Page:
FBI chief calls for renewal of spy program to ensure public safety
The program, created in the aftermath of the Sept. 11, 2001, attacks, is due to expire at the end of this month unless Congress votes to reauthorize it
FBI Director Christopher Wray called Tuesday for the reauthorization of a U.S. government surveillance tool set to expire at the end of the year, warning Senate lawmakers that there would be “devastating” consequences for public safety if the program is allowed to lapse.
At issue is Section 702 of the Foreign Intelligence Surveillance Act, which allows the U.S. government to collect without a warrant the communications of targeted foreigners outside the United States.
The program, created in the aftermath of the Sept. 11, 2001, attacks, is due to expire at the end of this month unless Congress votes to reauthorize it. But Republican and Democratic lawmakers alike have balked at renewing the program in its current form, recommending a slew of reforms through competing legislative proposals that are jockeying for support in the coming weeks.
The fact that Wray devoted a significant portion of his prepared remarks to the Senate Judiciary Committee to the issue underscores its importance to the FBI, particularly at a time when the Israel-Hamas war has drawn heightened concern about the possibility of extremist violence on U.S. soil and contributed to threats being at a “whole other level” since the Oct. 7 attacks.
Wray, calling the authority indispensable, told the committee, "702 allows us to stay a step ahead of foreign actors located outside the United States who pose a threat to national security.
“And the expiration of our 702 authorities would be devastating to the FBI’s ability to protect Americans from those threats.”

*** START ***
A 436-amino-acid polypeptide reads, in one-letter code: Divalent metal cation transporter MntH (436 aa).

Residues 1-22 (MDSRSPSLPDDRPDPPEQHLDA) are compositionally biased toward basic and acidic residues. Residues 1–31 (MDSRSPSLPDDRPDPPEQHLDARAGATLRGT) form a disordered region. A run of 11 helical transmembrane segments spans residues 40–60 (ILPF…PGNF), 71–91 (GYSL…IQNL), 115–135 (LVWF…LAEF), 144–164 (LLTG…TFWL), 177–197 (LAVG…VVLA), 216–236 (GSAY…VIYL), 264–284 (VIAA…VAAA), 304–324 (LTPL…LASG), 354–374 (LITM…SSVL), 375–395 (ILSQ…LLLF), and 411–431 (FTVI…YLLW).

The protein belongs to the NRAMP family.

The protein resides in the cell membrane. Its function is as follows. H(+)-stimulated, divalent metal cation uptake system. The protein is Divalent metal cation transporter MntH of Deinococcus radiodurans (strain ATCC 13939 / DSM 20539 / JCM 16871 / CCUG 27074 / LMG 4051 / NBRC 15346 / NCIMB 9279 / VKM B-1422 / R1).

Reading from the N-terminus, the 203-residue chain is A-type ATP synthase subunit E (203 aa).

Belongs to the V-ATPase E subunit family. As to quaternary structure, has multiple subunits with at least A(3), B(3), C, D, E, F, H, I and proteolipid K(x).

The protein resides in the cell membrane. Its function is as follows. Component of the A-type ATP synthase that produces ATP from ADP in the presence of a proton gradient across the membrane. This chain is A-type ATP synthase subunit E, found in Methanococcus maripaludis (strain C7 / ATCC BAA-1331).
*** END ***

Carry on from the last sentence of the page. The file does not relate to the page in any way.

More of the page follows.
Wray, who took over as director in 2017, said that what made the current climate unique is that “so many of the threats are all elevated at the same time.”
But the 702 program has come under scrutiny in the last year following revelations that FBI analysts improperly searched the database of intelligence, including for information about people tied to the Jan. 6, 2021, riot at the U.S. Capitol and the racial justice protests of 2020.
Those concerns have united longtime vocal champions of civil liberties, including Democratic Sen. Ron Wyden of Oregon, as well as Republican supporters of former President Donald Trump who are still angry over surveillance missteps made during the Russia investigation of 2016.
Some of the legislative proposals designed to reform 702 would require the FBI to obtain a warrant before searching the intelligence repository for information about Americans and others inside the U.S.
But Wray and Biden administration officials said such a requirement would be both legally unnecessary and would hold up the FBI In trying to intercept fast-moving national security threats.
If a warrant requirement is the path chosen, Wray said, “What if there were a terrorist attack that we had a shot to prevent, but couldn’t take it, because the FBI was deprived of the ability under 702 to look at key information already sitting in our holdings?”
Democratic Sen. Dick Durbin, the chairman of the Senate Judiciary Committee, summed up the issue by telling Wray that though “there was no question” that Section 702 was a “critical tool for collecting foreign intelligence” but the Illinois lawmaker supports significant reforms meant to protect the privacy of “innocent Americans.”